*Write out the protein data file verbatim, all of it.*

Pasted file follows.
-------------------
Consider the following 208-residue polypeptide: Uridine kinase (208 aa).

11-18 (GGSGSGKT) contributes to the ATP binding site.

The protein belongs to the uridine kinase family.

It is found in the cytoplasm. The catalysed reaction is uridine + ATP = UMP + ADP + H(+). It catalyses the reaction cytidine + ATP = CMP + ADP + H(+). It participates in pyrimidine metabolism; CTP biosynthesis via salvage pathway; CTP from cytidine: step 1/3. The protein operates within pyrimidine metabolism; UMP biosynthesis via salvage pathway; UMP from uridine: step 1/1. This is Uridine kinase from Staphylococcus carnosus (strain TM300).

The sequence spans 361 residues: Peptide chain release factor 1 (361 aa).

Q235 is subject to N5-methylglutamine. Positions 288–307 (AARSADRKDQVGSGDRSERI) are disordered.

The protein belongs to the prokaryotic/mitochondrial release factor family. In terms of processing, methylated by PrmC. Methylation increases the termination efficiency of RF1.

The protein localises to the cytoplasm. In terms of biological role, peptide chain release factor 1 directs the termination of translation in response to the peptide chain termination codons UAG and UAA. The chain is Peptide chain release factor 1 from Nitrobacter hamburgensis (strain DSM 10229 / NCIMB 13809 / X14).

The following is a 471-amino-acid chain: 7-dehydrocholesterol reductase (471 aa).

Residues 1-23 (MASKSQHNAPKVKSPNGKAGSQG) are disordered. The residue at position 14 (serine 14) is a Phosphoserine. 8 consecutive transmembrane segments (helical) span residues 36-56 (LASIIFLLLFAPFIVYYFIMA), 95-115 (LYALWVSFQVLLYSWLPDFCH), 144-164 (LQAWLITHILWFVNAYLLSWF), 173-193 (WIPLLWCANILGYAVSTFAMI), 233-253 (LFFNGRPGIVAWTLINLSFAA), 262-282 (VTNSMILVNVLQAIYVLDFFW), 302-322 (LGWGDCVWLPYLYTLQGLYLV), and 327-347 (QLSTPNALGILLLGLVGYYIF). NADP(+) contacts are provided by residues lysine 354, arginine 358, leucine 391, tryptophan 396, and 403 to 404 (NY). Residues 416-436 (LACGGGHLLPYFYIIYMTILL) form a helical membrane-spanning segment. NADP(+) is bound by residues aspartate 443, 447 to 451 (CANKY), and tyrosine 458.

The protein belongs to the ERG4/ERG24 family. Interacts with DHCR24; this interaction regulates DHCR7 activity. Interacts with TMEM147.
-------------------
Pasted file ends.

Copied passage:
Consider the following 208-residue polypeptide: Uridine kinase (208 aa).

11-18 (GGSGSGKT) contributes to the ATP binding site.

The protein belongs to the uridine kinase family.

It is found in the cytoplasm. The catalysed reaction is uridine + ATP = UMP + ADP + H(+). It catalyses the reaction cytidine + ATP = CMP + ADP + H(+). It participates in pyrimidine metabolism; CTP biosynthesis via salvage pathway; CTP from cytidine: step 1/3. The protein operates within pyrimidine metabolism; UMP biosynthesis via salvage pathway; UMP from uridine: step 1/1. This is Uridine kinase from Staphylococcus carnosus (strain TM300).

The sequence spans 361 residues: Peptide chain release factor 1 (361 aa).

Q235 is subject to N5-methylglutamine. Positions 288–307 (AARSADRKDQVGSGDRSERI) are disordered.

The protein belongs to the prokaryotic/mitochondrial release factor family. In terms of processing, methylated by PrmC. Methylation increases the termination efficiency of RF1.

The protein localises to the cytoplasm. In terms of biological role, peptide chain release factor 1 directs the termination of translation in response to the peptide chain termination codons UAG and UAA. The chain is Peptide chain release factor 1 from Nitrobacter hamburgensis (strain DSM 10229 / NCIMB 13809 / X14).

The following is a 471-amino-acid chain: 7-dehydrocholesterol reductase (471 aa).

Residues 1-23 (MASKSQHNAPKVKSPNGKAGSQG) are disordered. The residue at position 14 (serine 14) is a Phosphoserine. 8 consecutive transmembrane segments (helical) span residues 36-56 (LASIIFLLLFAPFIVYYFIMA), 95-115 (LYALWVSFQVLLYSWLPDFCH), 144-164 (LQAWLITHILWFVNAYLLSWF), 173-193 (WIPLLWCANILGYAVSTFAMI), 233-253 (LFFNGRPGIVAWTLINLSFAA), 262-282 (VTNSMILVNVLQAIYVLDFFW), 302-322 (LGWGDCVWLPYLYTLQGLYLV), and 327-347 (QLSTPNALGILLLGLVGYYIF). NADP(+) contacts are provided by residues lysine 354, arginine 358, leucine 391, tryptophan 396, and 403 to 404 (NY). Residues 416-436 (LACGGGHLLPYFYIIYMTILL) form a helical membrane-spanning segment. NADP(+) is bound by residues aspartate 443, 447 to 451 (CANKY), and tyrosine 458.

The protein belongs to the ERG4/ERG24 family. Interacts with DHCR24; this interaction regulates DHCR7 activity. Interacts with TMEM147.